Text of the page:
Valuation of electricity futures: Reduced-form vs. dynamic equilibrium models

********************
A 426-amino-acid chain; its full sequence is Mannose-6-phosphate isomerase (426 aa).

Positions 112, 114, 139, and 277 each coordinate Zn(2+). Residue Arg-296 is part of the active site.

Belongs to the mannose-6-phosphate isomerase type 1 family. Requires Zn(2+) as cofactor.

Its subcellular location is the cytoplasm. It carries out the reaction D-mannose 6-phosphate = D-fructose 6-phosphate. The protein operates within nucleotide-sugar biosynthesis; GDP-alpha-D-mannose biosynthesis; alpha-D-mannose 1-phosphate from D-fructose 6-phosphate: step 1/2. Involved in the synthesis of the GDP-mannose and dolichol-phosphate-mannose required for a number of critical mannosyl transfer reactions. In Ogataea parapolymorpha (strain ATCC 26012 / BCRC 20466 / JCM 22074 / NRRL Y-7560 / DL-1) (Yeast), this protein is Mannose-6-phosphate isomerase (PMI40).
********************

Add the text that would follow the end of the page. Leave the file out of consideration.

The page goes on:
In the recent literature, reduced-form models and equilibrium models have been proposed for pricing electricity futures. We present the first empirical comparison between a one-factor reduced-form model by Lucia and Schwartz (2002) and an equilibrium model which is a dynamic extension of Bessembinder and Lemmon (2002). The latter one models three groups of agents - producers, retailers, and end-users - and explicitly considers the production and cost structure. This allows to better meet the distribution of spot prices, generate price spikes without modelling exogenous jumps, and endogenously derive a term structure of the risk premium. Our analysis is based on 50 months of futures prices from the Scandinavian electricity exchange Nord Pool. We estimate both models out-of-sample for risk-neutral and risk-averse participants. We find that considering risk premia in futures prices improves the forecasting quality for both models. The equilibrium model better explains future prices in volatile markets, i. e. when price jumps occur. We also find empirical evidence for the derived structure of the risk premia. The much larger effort for estimating the equilibrium model pays off by a better handling of price spikes when evaluating electricity futures.



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